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The Homestead Market Value Exclusion

Minn. Stat. § 273.13, subd. 35

HOUSE RESEARCH

The 2011 omnibus tax act established a new property tax program called the homestead market value exclusion and repealed the existing market value homestead credit (MVHC). The homestead market value exclusion provides a tax reduction to all homesteads valued below $413,800 by shifting a portion of the tax burden that would otherwise fall on the homestead to other types of property. The repealed MVHC gave homesteads approximately the same amount of tax relief through a state-paid credit rather than through shifting. Through the exclusion, the cost of providing relief to homeowners is shouldered relatively evenly among all types of property.

How It Works

The exclusion provides for a portion of each home's market value to be excluded from its value for property tax calculations. The amount of value excluded is directly proportional to the MVHC the home received under the old law. In this way, each home contributes a smaller amount to each taxing jurisdiction's tax base. The tax rate tends to be a little higher because of the reduced tax base, which is why taxes increase for the other types of property. The tax burden on any given homestead could be lesser or greater depending upon the mix of properties in the jurisdiction (more nonhomestead properties increases the likelihood that homestead taxes will be reduced and vice versa) and the level of the tax rate (higher tax rates make it more likely that homestead taxes will be reduced and vice versa).

Calculation Comparison: Exclusion vs. Credit

Tables 1 and 2 show the actual calculations for both the exclusion and the MVHC; table 1 shows the actual equations, and table 2 shows the calculations applied to a hypothetical homestead. The tax impact for the hypothetical homestead shows a modest tax increase, but that is only one possible outcome. The actual outcome for any given property will vary based on tax base characteristics of the taxing jurisdictions where the property is located, and on levy decisions made by local government officials. The next section focuses on those levy decisions.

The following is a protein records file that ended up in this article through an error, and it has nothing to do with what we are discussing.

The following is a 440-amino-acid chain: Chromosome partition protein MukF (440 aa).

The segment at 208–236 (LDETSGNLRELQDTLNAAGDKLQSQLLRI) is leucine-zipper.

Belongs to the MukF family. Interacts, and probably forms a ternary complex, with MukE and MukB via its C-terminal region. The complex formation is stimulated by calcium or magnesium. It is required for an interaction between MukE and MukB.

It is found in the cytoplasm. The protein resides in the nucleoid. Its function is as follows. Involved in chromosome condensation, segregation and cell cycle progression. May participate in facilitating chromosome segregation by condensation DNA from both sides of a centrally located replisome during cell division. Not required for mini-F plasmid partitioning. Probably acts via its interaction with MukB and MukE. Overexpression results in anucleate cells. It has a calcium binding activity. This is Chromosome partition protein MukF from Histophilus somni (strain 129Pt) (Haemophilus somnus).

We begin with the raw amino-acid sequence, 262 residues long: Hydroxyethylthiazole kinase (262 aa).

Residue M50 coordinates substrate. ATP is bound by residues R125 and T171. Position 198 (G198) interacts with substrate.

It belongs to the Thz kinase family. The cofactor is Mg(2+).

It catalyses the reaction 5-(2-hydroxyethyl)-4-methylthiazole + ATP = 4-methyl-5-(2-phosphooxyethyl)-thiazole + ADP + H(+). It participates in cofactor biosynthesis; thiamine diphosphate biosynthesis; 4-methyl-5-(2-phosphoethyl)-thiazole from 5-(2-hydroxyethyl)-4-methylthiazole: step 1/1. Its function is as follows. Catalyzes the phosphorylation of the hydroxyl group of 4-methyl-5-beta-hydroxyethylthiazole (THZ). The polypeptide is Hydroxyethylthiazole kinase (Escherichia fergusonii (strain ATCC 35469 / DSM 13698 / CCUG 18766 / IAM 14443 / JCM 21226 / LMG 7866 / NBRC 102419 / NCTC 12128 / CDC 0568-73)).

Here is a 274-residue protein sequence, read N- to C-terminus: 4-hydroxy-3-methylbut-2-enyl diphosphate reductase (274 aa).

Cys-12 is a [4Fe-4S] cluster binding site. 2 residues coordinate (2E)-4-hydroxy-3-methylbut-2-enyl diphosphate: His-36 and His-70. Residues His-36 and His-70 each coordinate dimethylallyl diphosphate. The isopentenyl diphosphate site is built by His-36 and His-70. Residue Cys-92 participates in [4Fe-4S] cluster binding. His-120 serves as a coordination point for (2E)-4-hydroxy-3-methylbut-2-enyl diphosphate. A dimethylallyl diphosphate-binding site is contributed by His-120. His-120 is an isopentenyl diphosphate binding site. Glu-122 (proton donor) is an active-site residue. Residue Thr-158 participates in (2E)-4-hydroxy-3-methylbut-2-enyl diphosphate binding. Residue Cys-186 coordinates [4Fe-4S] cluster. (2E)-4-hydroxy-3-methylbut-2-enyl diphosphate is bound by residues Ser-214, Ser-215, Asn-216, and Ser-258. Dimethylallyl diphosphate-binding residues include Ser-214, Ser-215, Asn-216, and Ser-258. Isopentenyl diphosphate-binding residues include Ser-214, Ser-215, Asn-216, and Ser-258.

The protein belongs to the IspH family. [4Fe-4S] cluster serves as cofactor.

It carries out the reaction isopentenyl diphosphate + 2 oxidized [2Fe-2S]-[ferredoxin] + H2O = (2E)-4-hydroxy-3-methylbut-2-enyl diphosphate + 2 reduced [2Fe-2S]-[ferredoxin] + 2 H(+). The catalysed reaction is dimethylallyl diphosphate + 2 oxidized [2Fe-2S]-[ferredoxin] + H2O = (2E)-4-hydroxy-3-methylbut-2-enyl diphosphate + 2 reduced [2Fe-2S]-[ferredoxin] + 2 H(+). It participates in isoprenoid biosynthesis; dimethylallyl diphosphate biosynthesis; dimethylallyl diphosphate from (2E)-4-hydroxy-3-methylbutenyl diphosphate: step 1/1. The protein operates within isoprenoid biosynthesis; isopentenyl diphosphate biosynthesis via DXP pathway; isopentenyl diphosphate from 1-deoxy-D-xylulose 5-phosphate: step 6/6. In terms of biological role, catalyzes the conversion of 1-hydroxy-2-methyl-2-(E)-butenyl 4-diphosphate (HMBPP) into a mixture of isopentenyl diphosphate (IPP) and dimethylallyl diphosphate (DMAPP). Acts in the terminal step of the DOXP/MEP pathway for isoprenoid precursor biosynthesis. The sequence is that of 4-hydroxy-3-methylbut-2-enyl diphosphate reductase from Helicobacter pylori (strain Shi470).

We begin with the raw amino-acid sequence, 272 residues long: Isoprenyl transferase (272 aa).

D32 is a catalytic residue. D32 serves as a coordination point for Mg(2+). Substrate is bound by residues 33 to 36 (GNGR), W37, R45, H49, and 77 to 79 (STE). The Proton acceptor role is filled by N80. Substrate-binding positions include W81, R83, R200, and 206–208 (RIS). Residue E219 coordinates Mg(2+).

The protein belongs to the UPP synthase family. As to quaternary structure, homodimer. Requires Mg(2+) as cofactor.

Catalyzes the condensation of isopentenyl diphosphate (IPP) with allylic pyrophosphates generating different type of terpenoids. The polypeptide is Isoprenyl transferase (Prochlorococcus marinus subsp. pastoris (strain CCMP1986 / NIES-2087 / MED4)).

Impact on Local Government Levies and Budgeting

From a local government standpoint, the main impact of the change is that all of the levy will now be paid by property taxpayers--there will no longer be a portion of the levy that is paid by the state as a credit reimbursement. Because of this, there will no longer be a possibility of the state withholding some or all of the reimbursement as it sometimes has in the past. How the change will affect property taxes will depend upon how local governments respond. Circumstances are likely to vary based on local factors--budget conditions, previous or future state aid cuts, local service preferences, sensitivity to tax increases, and so on. The examples that follow attempt to illustrate some of the many possibilities.

Prepared by Steve Hinze, Research Department, Minnesota House of Representatives September 2011

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House Research Department The Homestead Market Value Exclusion

September 2011 Page 2

In these examples, we posit two hypothetical taxing jurisdictions, one of which had a permanent reduction in its market value homestead credit (MVHC) reimbursement for 2011 while the other did not. Most other characteristics of the jurisdictions are the same to keep the examples simple. The tax base composition is the same for both jurisdictions, and the tax base composition does not change between payable 2011 and payable 2012. The table below shows the composition of the tax base. The examples make no attempt to address other changes between pay 2011 and pay 2012, and specifically do not address any changes in state aids.

Composition of Tax Base (Net Tax Capacity) for Hypothetical Jurisdictions Payable 2011 Payable 2012 Properties: 1,000 homes @ $100,000 $1,000,000 $717,600 1,000 homes @ $200,000 2,000,000 1,807,600 Nonhomestead properties 3,000,000 3,000,000 Total NTC $6,000,000 $5,525,200